Tuesday, March 03, 2015

Mapping Police Violence and Killings

There were a number of well reported instances of black American citizens being killed by the police in 2014. Not all of them were as well reported as the shooting of Michael Brown in Ferguson. According to Mapping Police Violence there were at least 1175 people killed by the police in 2014. 302 (25%) of them were black.

The National Police Violence Map is a mapped timeline of the 302 black men and women killed by the police in 2014. The map uses CartoDB's Torque library to animate through the year. You can click on any of the map markers to learn more about the individual killed and a brief description of the circumstances surrounding the death.

Home.Land.Security say that there are many websites dedicated to mapping crime but not many that are mapping where people feel vulnerable because of the police themselves.

Home.Land.Security claim that many individuals  "including people of color, queer folks, and undocumented immigrants" see a police presence as itself a threat. They have therefore determined to map police shootings and targeted arrests for what they call "quality of life" crimes in San Francisco.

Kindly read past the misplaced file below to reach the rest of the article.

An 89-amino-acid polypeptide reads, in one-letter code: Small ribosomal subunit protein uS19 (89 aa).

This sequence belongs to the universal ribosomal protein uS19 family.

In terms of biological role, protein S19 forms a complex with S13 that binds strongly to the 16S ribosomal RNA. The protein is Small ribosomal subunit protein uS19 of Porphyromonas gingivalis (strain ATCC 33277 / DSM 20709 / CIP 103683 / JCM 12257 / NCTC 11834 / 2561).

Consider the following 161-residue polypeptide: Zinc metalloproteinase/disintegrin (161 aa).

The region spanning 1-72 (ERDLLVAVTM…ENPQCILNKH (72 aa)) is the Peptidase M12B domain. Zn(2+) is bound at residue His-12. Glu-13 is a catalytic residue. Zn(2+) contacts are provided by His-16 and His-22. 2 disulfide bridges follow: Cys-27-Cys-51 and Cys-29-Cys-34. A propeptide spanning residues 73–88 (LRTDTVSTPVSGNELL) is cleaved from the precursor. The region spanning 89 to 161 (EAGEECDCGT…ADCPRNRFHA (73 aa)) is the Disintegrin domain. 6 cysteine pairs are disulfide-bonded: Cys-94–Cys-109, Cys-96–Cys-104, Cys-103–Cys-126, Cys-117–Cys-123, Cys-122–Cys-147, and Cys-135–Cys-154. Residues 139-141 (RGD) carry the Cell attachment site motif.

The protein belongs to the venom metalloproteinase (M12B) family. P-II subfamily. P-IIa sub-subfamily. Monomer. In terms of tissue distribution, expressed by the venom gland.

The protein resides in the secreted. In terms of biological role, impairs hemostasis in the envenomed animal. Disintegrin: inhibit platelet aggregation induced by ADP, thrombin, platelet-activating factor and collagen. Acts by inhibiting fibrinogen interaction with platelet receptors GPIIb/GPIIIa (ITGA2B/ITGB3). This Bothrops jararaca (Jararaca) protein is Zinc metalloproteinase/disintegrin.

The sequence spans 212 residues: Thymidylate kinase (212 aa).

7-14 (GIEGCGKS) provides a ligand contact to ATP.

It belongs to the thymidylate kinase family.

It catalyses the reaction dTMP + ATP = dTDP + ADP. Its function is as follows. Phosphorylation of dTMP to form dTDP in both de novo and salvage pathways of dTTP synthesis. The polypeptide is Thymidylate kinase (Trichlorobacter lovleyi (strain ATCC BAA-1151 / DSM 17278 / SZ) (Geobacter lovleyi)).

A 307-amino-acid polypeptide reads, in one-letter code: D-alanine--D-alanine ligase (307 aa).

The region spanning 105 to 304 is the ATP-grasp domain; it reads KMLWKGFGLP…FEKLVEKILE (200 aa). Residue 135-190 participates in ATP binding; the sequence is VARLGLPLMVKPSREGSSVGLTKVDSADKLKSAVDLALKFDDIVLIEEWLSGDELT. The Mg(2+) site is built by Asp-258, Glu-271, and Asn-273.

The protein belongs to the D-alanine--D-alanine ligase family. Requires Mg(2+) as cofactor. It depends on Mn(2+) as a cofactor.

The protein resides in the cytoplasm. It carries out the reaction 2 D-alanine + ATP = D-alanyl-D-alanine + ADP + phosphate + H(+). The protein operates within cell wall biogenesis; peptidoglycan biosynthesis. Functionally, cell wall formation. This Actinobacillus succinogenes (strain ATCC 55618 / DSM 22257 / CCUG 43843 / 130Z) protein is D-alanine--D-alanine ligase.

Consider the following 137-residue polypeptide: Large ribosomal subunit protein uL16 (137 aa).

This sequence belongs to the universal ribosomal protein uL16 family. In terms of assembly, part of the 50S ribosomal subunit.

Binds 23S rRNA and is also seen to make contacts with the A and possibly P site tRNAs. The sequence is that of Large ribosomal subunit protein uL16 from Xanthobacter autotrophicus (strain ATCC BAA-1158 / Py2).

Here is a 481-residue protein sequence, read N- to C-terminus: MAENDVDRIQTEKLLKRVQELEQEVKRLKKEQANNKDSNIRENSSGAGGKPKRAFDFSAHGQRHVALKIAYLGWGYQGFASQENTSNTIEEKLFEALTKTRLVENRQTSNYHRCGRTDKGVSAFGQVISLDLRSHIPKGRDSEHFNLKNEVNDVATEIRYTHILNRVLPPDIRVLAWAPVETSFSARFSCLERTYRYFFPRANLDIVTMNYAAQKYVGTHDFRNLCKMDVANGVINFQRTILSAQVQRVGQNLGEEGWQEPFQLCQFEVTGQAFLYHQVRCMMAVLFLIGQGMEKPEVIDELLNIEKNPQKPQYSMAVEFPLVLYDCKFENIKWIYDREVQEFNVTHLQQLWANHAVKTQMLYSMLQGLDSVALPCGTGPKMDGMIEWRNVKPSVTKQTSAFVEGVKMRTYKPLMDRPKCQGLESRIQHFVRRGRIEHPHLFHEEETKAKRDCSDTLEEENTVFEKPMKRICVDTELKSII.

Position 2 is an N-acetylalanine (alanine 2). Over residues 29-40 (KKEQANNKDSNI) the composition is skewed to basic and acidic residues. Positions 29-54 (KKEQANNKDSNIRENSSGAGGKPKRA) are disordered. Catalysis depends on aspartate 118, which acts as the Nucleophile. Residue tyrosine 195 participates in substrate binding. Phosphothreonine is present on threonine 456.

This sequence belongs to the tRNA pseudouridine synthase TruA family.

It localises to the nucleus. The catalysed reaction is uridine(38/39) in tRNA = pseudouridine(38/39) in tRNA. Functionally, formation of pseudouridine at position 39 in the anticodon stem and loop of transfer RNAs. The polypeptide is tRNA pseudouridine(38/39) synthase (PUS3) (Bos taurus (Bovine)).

The Home.Land.Security map allows users to view the locations of 'Officer Involved Shootings' and reported  "Quality of Life Crimes". It is also possible to load demographic data onto the map and to view San Francisco neighborhood boundaries.

After the shooting of the unarmed 18-year-old Mike Brown in Ferguson by a police officer a number of Ferguson citizens came together to form Hands Up United.

Hands Up United's goal in the short-term is to get justice for the shooting of Mike Brown and, in the long-term, to help prevent future incidents of police brutality. To help achieve this goal Hand Up United has released an interactive map which anyone can use to post reports of police brutality or police misuse of power.

This Google Map from the Cato Institute shows the location of botched SWAT and paramilitary police raids in the United States.

The Cato Institute argue that "the Drug War (has) given rise to a dramatic increase in the number of 'no-knock' or 'quick-knock' raids on suspected drug offenders. Because these raids are often conducted based on tips from notoriously unreliable confidential informants, police sometimes conduct SWAT-style raids on the wrong home, or on the homes of nonviolent, misdemeanor drug users."

The Botched Paramilitary Police Raids map uses colored map markers to show raids that led to the death of innocent people, the death of a non-violent offender, the death or injury of a police officer etc. It is possible to refine the data on the map by state, year and by outcome. 

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